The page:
The first ever National Coaches Week is September 19-27. An initiative of the Coaches Association of Canada and the Provincial and Territorial coaching organizations, this week celebrates the tremendous positive impact coaches have on athletes and communities across Canada. This week is an opportunity to recognize coaches for the integral role they play by simply saying #ThanksCoach.
The BC Games and Team BC are part of BC’s athlete development pathway, but also provide an important opportunity for coaching development. Organizations like Curl BC have seen the progression and success of their coaches through these programs.
In honour of National Coaches Week, the BC Games and Team BC are profiling five of our outstanding coaches and saying #ThanksCoach with a gift card and Team BC recognition item.
Meet Paul Tardi of Surrey, a NCCP Level 3 curling coach who attended the 2012 and 2014 BC Games and the 2015 Canada Winter Games.
Why did you choose to get into coaching?
My two sons started to curl in the Junior program at the Langley Curling Club. They wanted me to be a parent on ice volunteer so that I could work with them on the ice. As a former player I knew how to play the game, I just did not know how to coach. I started taking coaching courses in 2008 and realized how much I did not know and I am still learning how to be a better coach every season.
2. What is your coaching certification level?
I was certified NCCP level 3 in August 2014
3. What is your favorite thing about coaching?
Watching players develop their skills, reach their goals and sharing my love for the game with my team so that they can also enjoy it as much as I have.
4. Do you have a particular coaching style?
I have a fairly relaxed/supportive and fun style of coaching. I think one of the most important things about coaching kids in sport is that they have to enjoy the sport they are playing before you start trying to improve their skills. Regardless of how talented your players are, if they don’t enjoy playing the sport, they will not stay in the sport for very long. If you can build player skill while having fun then you really have something special.
5. Which multi-sport Games have you attended?
I have been a coach at the 2012 BC Winter Games in Vernon, the 2014 BC Winter Games in Mission and the 2015 Canada Winter Games in Prince George. At each event my team rose to the occasion and reached the podium.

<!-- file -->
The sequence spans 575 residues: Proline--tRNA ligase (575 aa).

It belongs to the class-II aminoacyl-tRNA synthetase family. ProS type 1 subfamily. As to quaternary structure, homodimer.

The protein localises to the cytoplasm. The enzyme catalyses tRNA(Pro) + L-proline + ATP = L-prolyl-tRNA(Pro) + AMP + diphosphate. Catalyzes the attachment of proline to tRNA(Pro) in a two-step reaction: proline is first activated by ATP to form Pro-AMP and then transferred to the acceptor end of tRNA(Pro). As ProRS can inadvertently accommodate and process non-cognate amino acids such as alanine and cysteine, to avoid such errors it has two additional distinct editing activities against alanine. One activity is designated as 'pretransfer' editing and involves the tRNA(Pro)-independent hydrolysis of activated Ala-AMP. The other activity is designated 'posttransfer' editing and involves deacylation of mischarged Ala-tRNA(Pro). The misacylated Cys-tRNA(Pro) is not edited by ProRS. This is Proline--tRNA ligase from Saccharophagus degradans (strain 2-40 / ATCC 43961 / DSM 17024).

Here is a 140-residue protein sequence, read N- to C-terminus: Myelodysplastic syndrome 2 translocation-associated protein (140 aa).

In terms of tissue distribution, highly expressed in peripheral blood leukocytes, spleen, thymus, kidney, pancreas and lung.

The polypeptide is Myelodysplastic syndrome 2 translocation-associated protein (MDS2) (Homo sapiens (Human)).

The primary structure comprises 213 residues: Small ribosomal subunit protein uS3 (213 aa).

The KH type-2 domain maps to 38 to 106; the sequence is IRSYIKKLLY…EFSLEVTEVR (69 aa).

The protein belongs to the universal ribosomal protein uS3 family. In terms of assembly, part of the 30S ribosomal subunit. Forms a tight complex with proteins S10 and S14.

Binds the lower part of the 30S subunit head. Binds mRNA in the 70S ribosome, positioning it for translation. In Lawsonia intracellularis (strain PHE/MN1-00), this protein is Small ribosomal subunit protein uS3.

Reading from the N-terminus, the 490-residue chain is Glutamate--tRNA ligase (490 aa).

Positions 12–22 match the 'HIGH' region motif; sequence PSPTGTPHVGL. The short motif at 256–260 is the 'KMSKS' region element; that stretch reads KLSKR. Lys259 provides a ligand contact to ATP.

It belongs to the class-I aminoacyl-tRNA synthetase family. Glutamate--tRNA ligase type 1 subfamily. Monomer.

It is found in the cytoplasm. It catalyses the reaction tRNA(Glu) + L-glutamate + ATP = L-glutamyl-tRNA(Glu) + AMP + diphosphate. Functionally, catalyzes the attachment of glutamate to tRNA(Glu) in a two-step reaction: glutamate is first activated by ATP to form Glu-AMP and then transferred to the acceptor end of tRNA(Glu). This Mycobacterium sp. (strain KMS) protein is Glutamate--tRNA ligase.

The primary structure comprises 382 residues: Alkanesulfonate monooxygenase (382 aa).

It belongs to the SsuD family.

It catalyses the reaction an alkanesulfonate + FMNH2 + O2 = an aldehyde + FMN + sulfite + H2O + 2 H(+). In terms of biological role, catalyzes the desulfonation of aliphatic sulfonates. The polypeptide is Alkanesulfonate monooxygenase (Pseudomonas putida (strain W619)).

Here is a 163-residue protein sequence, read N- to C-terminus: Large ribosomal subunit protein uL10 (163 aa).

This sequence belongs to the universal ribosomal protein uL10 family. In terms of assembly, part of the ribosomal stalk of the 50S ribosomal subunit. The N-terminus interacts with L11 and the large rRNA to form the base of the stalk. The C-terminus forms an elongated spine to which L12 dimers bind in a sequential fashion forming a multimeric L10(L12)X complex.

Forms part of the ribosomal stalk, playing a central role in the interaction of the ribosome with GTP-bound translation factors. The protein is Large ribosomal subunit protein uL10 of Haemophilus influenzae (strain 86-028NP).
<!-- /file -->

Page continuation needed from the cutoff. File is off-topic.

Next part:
6. How is coaching at a multi-sport Games different from a single sport event?
A multisport Games has an air of excitement, however there is the potential for a lot more distraction at these Games because the players are surrounded by so many other athletes from different sports. At single sport events the players will typically stay at a hotel with their parents and then the team will come together to play. At the BC Winter games the team stays together and sleeps on the floor in a school classroom with their team and 4-5 other teams from the same sport. This really promotes athlete interaction and leads to new friendships which may not occur at a single sport event. At the Canada Games, the cafeteria can become alive with chants from the different provinces. There is a real provincial team unity where athletes from different sports will come to cheer you on, it’s very exciting!
7. What was your favorite memory from coaching at the BC Games or Canada Games or Western Canada Summer Games?
Wow, tough question. I have a lot of great memories and they are all for different reasons. I will have to go with the winning gold at the 2012 BC Winter Games. With about 20 minutes left in the gold medal game we had a good lead and an excellent chance for the win. I was so excited for the players I felt sick to my stomach anticipating victory, which seemed to take forever. Receiving the gold medal with the team was an extremely rewarding feeling and to have the opportunity to share that moment with my two sons…priceless.
8. Do you have a coach mentor and what have you learned from him/her?
I have had great fortune to have had the opportunity to work with many terrific coaches over the last seven years. However, the coach that stands out above the rest is Bill Tschirhart. Bill has been my mentor coach the last two years and his knowledge of the game, player dynamics and team dynamics is second to none. Every time our team gets together with Bill I just want to write everything down because he is so inspirational to the players and me. If I can steal one quote from Bill regarding coaching it would be “don’t tell them how much you know until they know how much you care”.
9. What has been your best success in coaching?
I would have to say that winning a bronze medal at the Canada Winter Games was my greatest success. The team was made up of players from Fort St. John to Victoria so getting together for regular play was not practical. The team came together for events leading up to the Canada Games and then went undefeated in round robin play. They lost only one game in the cross over semi-final by one point. One player was quite sick through most of the event but still managed to play terrific. Two players from the team were subsequently selected to represent Canada at the Youth Olympic Games in Norway in 2016. Although this team did not bring home the gold they overcame geographical and physical adversity and I really enjoyed coaching them.
10. What are your next goals as a coach?
I hope to coach my two sons to a victory in the BC provincial final in the next few years so that they can again share the excitement of a national championship. They were defeated in the 2013 and 2014 provincial final so I am hopeful that three times will be a charm.
ViaSport is the lead for National Coaches Week in British Columbia. Read more about how you can recognize coaches and all the activities taking place around B.C.